I'm starting a lot of varieties of pansies this year by seed. Is it possible to save seeds for next year rather than buy new ones?
Yes indeed, it is definitely something you can easily do. If you deadhead your pansies to keep them flowering you won't get many seeds, only from those which you have somehow overlooked, but if you let the flowers die naturally a certain amount will turn to seed heads, depending on whether or not they have been pollinated by some insect. When these seedheads change colour, but before they split into three parts, in each of which will be a little bundle of seeds, easily visible, take the seedhead inside and place it in a window in a bowl or on a saucer. When the seedhead splits you can shake the seeds into a container, and place them in foil to store in a cool place for next spring, or sow now in a sheltered area outside. I have seen it written that they need dark to germinate, but not knowing this, I have sown viola and pansy seeds in an open tub and they have germinated no problem.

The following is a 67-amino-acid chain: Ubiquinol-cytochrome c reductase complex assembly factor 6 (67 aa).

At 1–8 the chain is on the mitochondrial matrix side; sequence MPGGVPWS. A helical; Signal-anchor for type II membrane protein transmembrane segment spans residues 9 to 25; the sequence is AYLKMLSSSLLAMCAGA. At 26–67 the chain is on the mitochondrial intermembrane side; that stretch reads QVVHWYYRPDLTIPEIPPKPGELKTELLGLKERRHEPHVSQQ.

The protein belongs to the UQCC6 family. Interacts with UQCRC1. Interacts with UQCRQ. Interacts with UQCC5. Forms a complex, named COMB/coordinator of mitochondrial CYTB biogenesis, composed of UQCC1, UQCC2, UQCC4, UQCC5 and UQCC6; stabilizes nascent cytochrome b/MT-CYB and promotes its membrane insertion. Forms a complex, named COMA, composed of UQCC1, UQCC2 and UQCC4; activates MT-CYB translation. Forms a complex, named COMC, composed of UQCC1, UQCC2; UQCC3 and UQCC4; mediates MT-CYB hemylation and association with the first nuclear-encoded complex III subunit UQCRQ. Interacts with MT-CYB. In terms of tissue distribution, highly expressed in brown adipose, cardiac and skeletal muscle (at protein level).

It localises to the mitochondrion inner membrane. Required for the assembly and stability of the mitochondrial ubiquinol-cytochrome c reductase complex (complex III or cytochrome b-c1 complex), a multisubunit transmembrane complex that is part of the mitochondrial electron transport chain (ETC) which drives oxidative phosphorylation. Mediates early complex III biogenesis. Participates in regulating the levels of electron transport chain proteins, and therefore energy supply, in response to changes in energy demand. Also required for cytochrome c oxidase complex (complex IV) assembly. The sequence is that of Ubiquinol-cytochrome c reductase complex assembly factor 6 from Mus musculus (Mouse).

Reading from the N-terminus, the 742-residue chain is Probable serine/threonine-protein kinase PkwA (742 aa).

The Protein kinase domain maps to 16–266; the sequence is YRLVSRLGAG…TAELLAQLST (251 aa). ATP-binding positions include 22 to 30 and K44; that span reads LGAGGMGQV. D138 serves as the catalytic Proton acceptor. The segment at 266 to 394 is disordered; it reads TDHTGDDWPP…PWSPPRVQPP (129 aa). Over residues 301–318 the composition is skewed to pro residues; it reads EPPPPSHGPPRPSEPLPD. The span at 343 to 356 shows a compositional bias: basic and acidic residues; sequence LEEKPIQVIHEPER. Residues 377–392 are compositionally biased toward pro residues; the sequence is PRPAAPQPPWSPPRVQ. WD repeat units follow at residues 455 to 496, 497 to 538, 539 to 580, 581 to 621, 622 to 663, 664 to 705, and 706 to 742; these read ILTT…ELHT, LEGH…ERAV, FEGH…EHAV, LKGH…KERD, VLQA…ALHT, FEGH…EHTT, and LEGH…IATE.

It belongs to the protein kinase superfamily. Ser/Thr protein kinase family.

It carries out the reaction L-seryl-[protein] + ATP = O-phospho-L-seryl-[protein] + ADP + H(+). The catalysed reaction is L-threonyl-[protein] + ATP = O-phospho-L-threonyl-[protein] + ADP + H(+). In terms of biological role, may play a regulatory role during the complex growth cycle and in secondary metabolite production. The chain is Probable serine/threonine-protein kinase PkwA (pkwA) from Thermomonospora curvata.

The only thing to be aware of is that the seeds may not produce seedlings identical to their parents, however, a bedding viola which ran to seed in my garden last year has produced several seedlings around the garden naturally which all are very similar to the parent. It's just something that you can't depend on. Some of the seedlings might even revert to the wild form of pansy or close to that. On the other hand, you might come up with a wonderful new variety of pansy, from which you can take cuttings in future years.